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News > Latin America

Ex US Defense Secretary Unveils Plans Against Venezuela & Cuba

  • Then President Donald Trump (R) and opposition politician Juan Guaido (L), Washington D.C., Feb. 4, 2020.

    Then President Donald Trump (R) and opposition politician Juan Guaido (L), Washington D.C., Feb. 4, 2020. | Photo: Twitter/ @BricenoJell

Published 17 May 2022

Mark Esper's book reveals details of Washington's strategy to induce a change of government in those countries. Among the options was the assassination of President Nicolas Maduro.

In the book "A Sacred Oath" published in early May, Mark Esper, who served as U.S. Secretary of Defense during President Donald Trump administration (2017-2021), made revelations about the U.S. policy of aggression towards Venezuela and Cuba.


Colombia Plans Against Venezuelan Security: President Maduro

On Feb. 4, 2020, Trump and opposition lawmaker Juan Guaido held a meeting in Washington. After this event, U.S. officials increased their interest in planning actions such as a military invasion against Venezuela, the use of Colombian mercenaries in Bolivarian territory, the assassination of Venezuelan President Nicolas Maduro, a naval blockade of Cuba and Venezuela, and the confiscation of Venezuelan oil in international waters.

The former Secretary's book reveals that, during a meeting with all the heads of the U.S. intelligence community held in March 2020, the Trump administration was willing to suffocate the Cuban and Venezuelan economies through a total maritime blockade, an idea that was initially questioned as absurd.

"Esper agreed with cutting off all oil revenues to Venezuela but believed that a naval blockade of Cuba as in the 1962 missile crisis was an old and outdated idea," Venezuela's Permanent Representative to the United Nations Samuel Moncada explained while summarizing Esper's book through social networks.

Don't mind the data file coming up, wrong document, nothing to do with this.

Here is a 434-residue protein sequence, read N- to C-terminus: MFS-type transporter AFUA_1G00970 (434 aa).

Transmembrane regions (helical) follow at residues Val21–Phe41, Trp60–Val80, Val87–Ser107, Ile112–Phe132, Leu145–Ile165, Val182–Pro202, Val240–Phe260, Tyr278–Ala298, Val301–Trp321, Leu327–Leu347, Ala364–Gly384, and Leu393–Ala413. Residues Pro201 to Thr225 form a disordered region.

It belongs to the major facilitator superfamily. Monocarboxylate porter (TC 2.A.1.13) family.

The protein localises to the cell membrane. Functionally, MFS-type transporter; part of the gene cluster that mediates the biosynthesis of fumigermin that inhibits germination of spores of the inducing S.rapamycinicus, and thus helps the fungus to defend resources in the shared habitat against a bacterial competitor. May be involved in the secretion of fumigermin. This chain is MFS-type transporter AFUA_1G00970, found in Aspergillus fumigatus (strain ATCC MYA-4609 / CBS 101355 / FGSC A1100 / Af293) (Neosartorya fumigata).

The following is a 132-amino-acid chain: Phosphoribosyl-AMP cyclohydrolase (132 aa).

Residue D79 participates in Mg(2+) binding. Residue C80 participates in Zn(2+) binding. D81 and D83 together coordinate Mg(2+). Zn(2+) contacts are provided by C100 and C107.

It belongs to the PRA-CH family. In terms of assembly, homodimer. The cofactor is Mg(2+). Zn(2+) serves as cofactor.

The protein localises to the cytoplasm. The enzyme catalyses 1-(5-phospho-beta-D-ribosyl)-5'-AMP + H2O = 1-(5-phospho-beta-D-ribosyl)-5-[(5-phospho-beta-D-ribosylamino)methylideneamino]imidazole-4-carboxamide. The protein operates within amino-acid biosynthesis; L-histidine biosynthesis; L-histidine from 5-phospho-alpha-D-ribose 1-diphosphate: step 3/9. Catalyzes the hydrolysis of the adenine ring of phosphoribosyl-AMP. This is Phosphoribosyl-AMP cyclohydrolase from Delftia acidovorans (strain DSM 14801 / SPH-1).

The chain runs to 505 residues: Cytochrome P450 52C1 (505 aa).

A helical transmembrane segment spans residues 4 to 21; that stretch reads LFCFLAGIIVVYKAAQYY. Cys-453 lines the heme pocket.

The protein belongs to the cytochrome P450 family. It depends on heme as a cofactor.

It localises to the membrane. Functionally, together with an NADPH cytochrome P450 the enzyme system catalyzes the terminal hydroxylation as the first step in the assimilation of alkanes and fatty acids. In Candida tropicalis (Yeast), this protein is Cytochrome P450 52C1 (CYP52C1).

As an alternative to the total military blockade, however, National Security Adviser Robert O'Brien proposed to stop and confiscate all ships carrying Venezuelan oil to Cuba.

"Oil was the currency by which Caracas compensated Havana for its support. We would eventually learn that Mauricio Claver-Carone, the NSC senior director for the Western Hemisphere, was pushing a hard line in the White House, and he found a sympathetic ear for military options in O'Brien," Esper wrote in his "Memoires of a Secretary of Defense in extraordinary times."

"Esper knew that Trump, O'Brien and Claver-Carone favored the use of military force without measuring the international justification and consequences. But if he objected from the outset, he would be labeled as 'dragging his feet' on Trump's instructions," Moncada pointed out.

The confiscation of oil tankers, however, was not a feasible idea. In addition to the fact that the Trump administration had not yet found the legal grounds to justify seizing Venezuelan ships, it had not foreseen what the consequences of the possible use of force in the confiscation operations could be.

"Nor did they think about what to do with the already captured ship, to which port it was taken, who was driving the ship, and what to do with the seized oil. Trump, O'Brien and Claver-Carone didn't understand these issues. All agreed to seek the necessary answers before acting," Moncada summarized.

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